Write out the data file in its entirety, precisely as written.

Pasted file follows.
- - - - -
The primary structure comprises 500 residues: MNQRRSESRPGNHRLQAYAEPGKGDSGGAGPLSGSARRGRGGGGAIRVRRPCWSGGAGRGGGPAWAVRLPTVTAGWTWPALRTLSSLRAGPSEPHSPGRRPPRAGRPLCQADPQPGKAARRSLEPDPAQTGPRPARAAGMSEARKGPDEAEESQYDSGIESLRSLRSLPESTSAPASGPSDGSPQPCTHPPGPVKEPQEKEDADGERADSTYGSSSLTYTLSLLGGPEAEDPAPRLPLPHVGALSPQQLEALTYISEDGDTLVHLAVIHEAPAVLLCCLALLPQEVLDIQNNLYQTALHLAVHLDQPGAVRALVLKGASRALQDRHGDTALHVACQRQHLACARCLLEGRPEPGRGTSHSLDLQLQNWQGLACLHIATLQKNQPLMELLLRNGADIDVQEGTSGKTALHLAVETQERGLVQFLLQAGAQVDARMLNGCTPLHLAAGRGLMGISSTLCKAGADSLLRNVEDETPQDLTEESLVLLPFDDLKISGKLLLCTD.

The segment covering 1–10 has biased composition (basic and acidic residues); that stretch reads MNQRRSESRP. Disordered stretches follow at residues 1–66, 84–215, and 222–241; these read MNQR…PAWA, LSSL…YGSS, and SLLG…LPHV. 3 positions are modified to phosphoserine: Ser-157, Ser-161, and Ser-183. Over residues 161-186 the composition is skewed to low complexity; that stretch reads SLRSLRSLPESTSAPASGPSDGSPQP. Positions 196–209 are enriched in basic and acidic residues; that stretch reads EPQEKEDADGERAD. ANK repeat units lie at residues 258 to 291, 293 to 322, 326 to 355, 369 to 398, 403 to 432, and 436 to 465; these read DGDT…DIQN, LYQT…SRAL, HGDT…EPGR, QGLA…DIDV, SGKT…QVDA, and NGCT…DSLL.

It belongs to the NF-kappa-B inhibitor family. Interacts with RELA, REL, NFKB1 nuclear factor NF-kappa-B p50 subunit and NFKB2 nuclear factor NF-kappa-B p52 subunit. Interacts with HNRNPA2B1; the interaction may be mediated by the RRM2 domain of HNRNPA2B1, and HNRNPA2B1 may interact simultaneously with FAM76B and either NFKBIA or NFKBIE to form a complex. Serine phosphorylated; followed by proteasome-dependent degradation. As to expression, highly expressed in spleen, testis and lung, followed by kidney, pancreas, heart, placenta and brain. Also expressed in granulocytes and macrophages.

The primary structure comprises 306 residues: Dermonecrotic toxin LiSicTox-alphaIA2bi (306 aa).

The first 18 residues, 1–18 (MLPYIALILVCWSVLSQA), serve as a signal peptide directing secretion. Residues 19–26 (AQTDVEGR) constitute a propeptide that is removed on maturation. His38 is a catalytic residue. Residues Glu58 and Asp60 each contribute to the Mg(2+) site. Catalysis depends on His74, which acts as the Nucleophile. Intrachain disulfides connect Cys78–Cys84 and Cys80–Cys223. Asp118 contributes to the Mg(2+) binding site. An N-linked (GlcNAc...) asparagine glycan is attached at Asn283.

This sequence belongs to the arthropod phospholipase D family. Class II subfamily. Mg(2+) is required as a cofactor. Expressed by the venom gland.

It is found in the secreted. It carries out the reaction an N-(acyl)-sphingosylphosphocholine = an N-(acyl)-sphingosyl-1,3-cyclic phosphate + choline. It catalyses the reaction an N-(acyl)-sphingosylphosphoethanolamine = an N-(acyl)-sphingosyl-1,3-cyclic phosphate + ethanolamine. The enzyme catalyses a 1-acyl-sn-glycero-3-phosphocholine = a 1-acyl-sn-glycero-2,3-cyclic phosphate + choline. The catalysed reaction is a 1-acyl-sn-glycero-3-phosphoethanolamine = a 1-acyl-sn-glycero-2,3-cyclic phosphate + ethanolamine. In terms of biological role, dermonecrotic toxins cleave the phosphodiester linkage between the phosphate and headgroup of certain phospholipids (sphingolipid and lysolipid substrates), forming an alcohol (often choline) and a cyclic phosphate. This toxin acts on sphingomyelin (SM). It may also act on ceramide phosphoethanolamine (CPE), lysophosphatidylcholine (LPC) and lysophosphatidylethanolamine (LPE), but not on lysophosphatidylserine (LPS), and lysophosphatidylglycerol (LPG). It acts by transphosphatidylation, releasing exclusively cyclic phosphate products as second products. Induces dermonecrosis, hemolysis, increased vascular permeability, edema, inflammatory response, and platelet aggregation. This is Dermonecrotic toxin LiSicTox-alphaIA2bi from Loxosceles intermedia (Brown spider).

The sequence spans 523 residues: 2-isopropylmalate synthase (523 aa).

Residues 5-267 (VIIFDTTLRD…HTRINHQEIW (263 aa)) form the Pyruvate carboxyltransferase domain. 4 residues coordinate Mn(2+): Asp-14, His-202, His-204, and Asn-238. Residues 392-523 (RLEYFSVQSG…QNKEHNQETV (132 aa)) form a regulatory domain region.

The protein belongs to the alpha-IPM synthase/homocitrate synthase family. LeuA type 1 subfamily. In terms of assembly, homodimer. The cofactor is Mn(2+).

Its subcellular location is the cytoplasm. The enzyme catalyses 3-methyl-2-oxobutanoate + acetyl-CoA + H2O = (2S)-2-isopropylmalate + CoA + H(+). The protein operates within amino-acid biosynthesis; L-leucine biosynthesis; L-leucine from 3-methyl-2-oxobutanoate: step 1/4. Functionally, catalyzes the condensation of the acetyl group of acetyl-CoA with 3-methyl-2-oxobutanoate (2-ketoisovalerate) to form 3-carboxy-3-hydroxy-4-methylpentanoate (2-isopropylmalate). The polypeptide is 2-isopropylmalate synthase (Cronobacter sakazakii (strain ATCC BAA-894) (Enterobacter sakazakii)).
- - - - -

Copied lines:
The primary structure comprises 500 residues: MNQRRSESRPGNHRLQAYAEPGKGDSGGAGPLSGSARRGRGGGGAIRVRRPCWSGGAGRGGGPAWAVRLPTVTAGWTWPALRTLSSLRAGPSEPHSPGRRPPRAGRPLCQADPQPGKAARRSLEPDPAQTGPRPARAAGMSEARKGPDEAEESQYDSGIESLRSLRSLPESTSAPASGPSDGSPQPCTHPPGPVKEPQEKEDADGERADSTYGSSSLTYTLSLLGGPEAEDPAPRLPLPHVGALSPQQLEALTYISEDGDTLVHLAVIHEAPAVLLCCLALLPQEVLDIQNNLYQTALHLAVHLDQPGAVRALVLKGASRALQDRHGDTALHVACQRQHLACARCLLEGRPEPGRGTSHSLDLQLQNWQGLACLHIATLQKNQPLMELLLRNGADIDVQEGTSGKTALHLAVETQERGLVQFLLQAGAQVDARMLNGCTPLHLAAGRGLMGISSTLCKAGADSLLRNVEDETPQDLTEESLVLLPFDDLKISGKLLLCTD.

The segment covering 1–10 has biased composition (basic and acidic residues); that stretch reads MNQRRSESRP. Disordered stretches follow at residues 1–66, 84–215, and 222–241; these read MNQR…PAWA, LSSL…YGSS, and SLLG…LPHV. 3 positions are modified to phosphoserine: Ser-157, Ser-161, and Ser-183. Over residues 161-186 the composition is skewed to low complexity; that stretch reads SLRSLRSLPESTSAPASGPSDGSPQP. Positions 196–209 are enriched in basic and acidic residues; that stretch reads EPQEKEDADGERAD. ANK repeat units lie at residues 258 to 291, 293 to 322, 326 to 355, 369 to 398, 403 to 432, and 436 to 465; these read DGDT…DIQN, LYQT…SRAL, HGDT…EPGR, QGLA…DIDV, SGKT…QVDA, and NGCT…DSLL.

It belongs to the NF-kappa-B inhibitor family. Interacts with RELA, REL, NFKB1 nuclear factor NF-kappa-B p50 subunit and NFKB2 nuclear factor NF-kappa-B p52 subunit. Interacts with HNRNPA2B1; the interaction may be mediated by the RRM2 domain of HNRNPA2B1, and HNRNPA2B1 may interact simultaneously with FAM76B and either NFKBIA or NFKBIE to form a complex. Serine phosphorylated; followed by proteasome-dependent degradation. As to expression, highly expressed in spleen, testis and lung, followed by kidney, pancreas, heart, placenta and brain. Also expressed in granulocytes and macrophages.

The primary structure comprises 306 residues: Dermonecrotic toxin LiSicTox-alphaIA2bi (306 aa).

The first 18 residues, 1–18 (MLPYIALILVCWSVLSQA), serve as a signal peptide directing secretion. Residues 19–26 (AQTDVEGR) constitute a propeptide that is removed on maturation. His38 is a catalytic residue. Residues Glu58 and Asp60 each contribute to the Mg(2+) site. Catalysis depends on His74, which acts as the Nucleophile. Intrachain disulfides connect Cys78–Cys84 and Cys80–Cys223. Asp118 contributes to the Mg(2+) binding site. An N-linked (GlcNAc...) asparagine glycan is attached at Asn283.

This sequence belongs to the arthropod phospholipase D family. Class II subfamily. Mg(2+) is required as a cofactor. Expressed by the venom gland.

It is found in the secreted. It carries out the reaction an N-(acyl)-sphingosylphosphocholine = an N-(acyl)-sphingosyl-1,3-cyclic phosphate + choline. It catalyses the reaction an N-(acyl)-sphingosylphosphoethanolamine = an N-(acyl)-sphingosyl-1,3-cyclic phosphate + ethanolamine. The enzyme catalyses a 1-acyl-sn-glycero-3-phosphocholine = a 1-acyl-sn-glycero-2,3-cyclic phosphate + choline. The catalysed reaction is a 1-acyl-sn-glycero-3-phosphoethanolamine = a 1-acyl-sn-glycero-2,3-cyclic phosphate + ethanolamine. In terms of biological role, dermonecrotic toxins cleave the phosphodiester linkage between the phosphate and headgroup of certain phospholipids (sphingolipid and lysolipid substrates), forming an alcohol (often choline) and a cyclic phosphate. This toxin acts on sphingomyelin (SM). It may also act on ceramide phosphoethanolamine (CPE), lysophosphatidylcholine (LPC) and lysophosphatidylethanolamine (LPE), but not on lysophosphatidylserine (LPS), and lysophosphatidylglycerol (LPG). It acts by transphosphatidylation, releasing exclusively cyclic phosphate products as second products. Induces dermonecrosis, hemolysis, increased vascular permeability, edema, inflammatory response, and platelet aggregation. This is Dermonecrotic toxin LiSicTox-alphaIA2bi from Loxosceles intermedia (Brown spider).

The sequence spans 523 residues: 2-isopropylmalate synthase (523 aa).

Residues 5-267 (VIIFDTTLRD…HTRINHQEIW (263 aa)) form the Pyruvate carboxyltransferase domain. 4 residues coordinate Mn(2+): Asp-14, His-202, His-204, and Asn-238. Residues 392-523 (RLEYFSVQSG…QNKEHNQETV (132 aa)) form a regulatory domain region.

The protein belongs to the alpha-IPM synthase/homocitrate synthase family. LeuA type 1 subfamily. In terms of assembly, homodimer. The cofactor is Mn(2+).

Its subcellular location is the cytoplasm. The enzyme catalyses 3-methyl-2-oxobutanoate + acetyl-CoA + H2O = (2S)-2-isopropylmalate + CoA + H(+). The protein operates within amino-acid biosynthesis; L-leucine biosynthesis; L-leucine from 3-methyl-2-oxobutanoate: step 1/4. Functionally, catalyzes the condensation of the acetyl group of acetyl-CoA with 3-methyl-2-oxobutanoate (2-ketoisovalerate) to form 3-carboxy-3-hydroxy-4-methylpentanoate (2-isopropylmalate). The polypeptide is 2-isopropylmalate synthase (Cronobacter sakazakii (strain ATCC BAA-894) (Enterobacter sakazakii)).